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blowing hot +speaking cool « Previous | |Next »
June 7, 2007

The debate in Australia about global warming and greenhouse emissions is largely a political one shaped by the forthcoming election. It has become one of slogans and messages from entrenched positions whilst the policy insights of Warwick McKibbin into the political compromises remain the background of the election year theatrics.


This black and white contest from within the middle ground is how our political culture works. The rhetoric works on the underlying emotions of the electorate, who are now sophisticated enough to analyze the messages in terms of the gap between what is being said and what is done. Politicians can blow hot and strong on global warming then spend their energy making sure little happens so as to protect the coal industry and heavy energy users.

Kenneth Davidson in an op-ed in The Age sums the debate up well:

Labor has emissions targets for 2050. They aren't much good without firm signposts along the way. The Coalition promises a cap-and-trade system without announcing the cap and promising free pollution permits to the biggest polluters.This is absurd. It is like a state government responding to public outcry about road carnage with a promiseto introduce speed cameras and booze buses without setting speed and blood alcohol limits first, and promising alcoholics fine rebates when the limits and penalties are decided.

The way the debate has been framed by the Coalition is just as bad:
Who do you trust most to manage the economy and deal with global warming? Give me a break. Howard doesn't seem to understand that without the environment there is no economy, that dealing seriously with climate change will provide opportunities for Australia to partake in a multibillion-dollar global industry.Labor recognises the environment bus is leaving the station, but Howard has spooked the Opposition into believing that if they make an open and honest run for it, a majority of voters will stay with the Government.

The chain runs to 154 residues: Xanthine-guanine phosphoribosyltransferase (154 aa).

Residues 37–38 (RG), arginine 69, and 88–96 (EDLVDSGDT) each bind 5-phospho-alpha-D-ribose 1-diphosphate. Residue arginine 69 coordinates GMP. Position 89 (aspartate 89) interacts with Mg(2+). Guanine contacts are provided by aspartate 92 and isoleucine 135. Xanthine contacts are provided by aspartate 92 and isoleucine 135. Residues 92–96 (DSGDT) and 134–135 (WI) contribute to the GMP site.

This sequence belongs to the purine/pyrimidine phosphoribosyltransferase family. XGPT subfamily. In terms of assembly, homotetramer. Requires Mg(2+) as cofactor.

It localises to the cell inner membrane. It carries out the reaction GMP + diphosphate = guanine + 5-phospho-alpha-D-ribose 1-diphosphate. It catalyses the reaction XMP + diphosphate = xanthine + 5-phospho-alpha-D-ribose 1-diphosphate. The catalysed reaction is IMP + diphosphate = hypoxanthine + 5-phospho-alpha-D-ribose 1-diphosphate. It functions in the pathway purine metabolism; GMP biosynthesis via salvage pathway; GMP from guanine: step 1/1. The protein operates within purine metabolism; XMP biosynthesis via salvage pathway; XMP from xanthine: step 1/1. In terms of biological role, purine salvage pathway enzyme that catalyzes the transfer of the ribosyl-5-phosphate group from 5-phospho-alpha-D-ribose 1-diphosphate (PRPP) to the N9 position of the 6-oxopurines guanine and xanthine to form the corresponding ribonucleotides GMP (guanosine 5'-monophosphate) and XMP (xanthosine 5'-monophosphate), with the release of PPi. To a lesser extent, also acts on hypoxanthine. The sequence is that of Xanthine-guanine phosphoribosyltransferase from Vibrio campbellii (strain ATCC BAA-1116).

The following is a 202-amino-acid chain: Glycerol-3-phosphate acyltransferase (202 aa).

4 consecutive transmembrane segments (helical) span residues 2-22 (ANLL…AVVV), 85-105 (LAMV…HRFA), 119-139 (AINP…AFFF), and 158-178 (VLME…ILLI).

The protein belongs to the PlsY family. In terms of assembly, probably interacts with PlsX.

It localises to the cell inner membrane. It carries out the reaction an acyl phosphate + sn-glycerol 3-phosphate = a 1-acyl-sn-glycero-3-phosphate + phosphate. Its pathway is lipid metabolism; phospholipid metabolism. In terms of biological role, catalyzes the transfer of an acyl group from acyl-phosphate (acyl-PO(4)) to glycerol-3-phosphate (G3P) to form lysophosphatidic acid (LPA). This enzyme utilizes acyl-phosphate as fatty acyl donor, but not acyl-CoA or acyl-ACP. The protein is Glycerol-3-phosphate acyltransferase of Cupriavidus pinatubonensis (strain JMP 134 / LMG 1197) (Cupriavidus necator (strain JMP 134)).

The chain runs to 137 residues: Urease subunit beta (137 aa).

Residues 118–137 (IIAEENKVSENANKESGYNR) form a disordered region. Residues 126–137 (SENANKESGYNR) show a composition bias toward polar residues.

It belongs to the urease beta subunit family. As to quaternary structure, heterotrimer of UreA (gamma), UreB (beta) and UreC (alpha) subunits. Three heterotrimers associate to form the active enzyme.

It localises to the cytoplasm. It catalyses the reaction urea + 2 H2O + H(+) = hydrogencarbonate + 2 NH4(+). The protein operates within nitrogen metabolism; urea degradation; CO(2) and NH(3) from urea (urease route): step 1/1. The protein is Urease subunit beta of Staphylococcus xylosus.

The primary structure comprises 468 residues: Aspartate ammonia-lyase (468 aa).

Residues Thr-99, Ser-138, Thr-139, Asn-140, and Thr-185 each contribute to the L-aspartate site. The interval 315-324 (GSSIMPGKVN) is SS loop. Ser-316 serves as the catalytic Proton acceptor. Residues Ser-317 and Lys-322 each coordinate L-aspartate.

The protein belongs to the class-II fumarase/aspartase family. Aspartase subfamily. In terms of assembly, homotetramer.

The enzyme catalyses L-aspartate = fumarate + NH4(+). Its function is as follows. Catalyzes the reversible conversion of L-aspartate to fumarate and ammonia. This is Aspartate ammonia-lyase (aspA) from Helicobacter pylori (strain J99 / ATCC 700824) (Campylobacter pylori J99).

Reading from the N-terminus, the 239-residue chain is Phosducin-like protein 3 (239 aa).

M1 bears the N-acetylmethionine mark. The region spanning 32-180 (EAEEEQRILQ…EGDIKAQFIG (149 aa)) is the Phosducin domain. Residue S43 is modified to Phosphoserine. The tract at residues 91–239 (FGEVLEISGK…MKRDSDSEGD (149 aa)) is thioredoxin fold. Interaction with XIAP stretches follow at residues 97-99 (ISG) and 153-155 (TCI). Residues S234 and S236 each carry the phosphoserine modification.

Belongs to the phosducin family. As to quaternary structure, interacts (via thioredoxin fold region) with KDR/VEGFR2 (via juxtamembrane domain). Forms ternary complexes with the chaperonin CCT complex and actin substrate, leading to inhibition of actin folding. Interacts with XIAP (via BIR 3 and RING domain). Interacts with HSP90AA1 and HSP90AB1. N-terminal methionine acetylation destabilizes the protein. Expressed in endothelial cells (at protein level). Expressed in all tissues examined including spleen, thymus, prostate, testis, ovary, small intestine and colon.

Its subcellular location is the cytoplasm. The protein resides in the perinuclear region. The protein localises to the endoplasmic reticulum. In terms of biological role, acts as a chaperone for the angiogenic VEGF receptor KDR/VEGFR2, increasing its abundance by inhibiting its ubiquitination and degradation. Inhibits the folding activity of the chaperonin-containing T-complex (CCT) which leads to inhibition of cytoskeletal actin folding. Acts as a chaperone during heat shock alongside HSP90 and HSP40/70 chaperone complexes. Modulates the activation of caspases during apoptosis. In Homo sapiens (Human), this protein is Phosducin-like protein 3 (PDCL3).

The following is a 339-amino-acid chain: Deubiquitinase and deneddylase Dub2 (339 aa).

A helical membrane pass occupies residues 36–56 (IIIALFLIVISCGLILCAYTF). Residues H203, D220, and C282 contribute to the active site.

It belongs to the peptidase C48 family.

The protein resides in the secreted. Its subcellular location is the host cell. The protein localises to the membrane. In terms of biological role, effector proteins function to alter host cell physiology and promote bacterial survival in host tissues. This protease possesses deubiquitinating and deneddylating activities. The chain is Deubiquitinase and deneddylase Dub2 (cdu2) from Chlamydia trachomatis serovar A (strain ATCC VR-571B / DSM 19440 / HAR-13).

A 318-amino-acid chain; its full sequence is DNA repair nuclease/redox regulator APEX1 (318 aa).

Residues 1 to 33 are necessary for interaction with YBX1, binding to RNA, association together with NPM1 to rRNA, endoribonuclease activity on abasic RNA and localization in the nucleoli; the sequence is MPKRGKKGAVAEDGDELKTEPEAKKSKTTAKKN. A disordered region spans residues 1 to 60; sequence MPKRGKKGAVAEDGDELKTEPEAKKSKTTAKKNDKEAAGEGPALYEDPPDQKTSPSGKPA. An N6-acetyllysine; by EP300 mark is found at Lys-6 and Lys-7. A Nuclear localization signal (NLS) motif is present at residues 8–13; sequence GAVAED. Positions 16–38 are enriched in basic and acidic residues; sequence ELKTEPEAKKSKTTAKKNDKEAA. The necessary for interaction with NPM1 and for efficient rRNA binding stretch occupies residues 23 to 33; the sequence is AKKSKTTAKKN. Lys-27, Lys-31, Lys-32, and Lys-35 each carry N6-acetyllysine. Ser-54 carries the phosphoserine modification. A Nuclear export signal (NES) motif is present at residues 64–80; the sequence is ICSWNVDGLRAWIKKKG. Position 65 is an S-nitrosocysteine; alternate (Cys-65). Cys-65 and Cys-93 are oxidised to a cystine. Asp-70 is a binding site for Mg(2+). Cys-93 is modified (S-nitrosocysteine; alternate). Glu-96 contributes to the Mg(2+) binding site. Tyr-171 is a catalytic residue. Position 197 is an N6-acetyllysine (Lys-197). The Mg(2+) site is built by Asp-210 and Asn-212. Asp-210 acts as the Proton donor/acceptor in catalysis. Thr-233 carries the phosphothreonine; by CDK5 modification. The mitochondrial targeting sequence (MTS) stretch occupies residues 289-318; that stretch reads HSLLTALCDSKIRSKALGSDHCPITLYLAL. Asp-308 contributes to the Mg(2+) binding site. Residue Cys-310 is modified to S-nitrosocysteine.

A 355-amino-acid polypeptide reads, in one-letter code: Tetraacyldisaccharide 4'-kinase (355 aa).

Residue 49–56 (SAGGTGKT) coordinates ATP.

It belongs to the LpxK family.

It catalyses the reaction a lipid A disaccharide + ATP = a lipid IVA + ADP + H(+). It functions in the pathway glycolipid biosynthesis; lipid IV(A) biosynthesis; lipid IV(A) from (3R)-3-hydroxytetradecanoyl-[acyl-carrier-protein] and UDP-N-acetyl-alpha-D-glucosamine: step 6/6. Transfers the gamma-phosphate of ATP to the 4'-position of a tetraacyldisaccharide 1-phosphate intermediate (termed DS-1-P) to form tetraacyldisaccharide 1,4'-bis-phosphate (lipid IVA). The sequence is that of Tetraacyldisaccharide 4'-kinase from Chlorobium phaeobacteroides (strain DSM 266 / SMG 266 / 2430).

As Paul Kelly observes in The Australian Howard has trust on the economy but not climate change. So he seeks to redefine climate change as an economic issue, and so focus on the risks in emission reduction rather than the opportunities.

Howard has basically embraced the Bush position when he agreed that Australia would set an aspirational target for cutting emissions some time next year.For both Bush and Howard this first-time commitment to the principle of an (aspirational rather than mandatory) target involves postponing any decision on the size of any such target until after their next elections. It's self-regulation for the polluters.

McKibbin says that: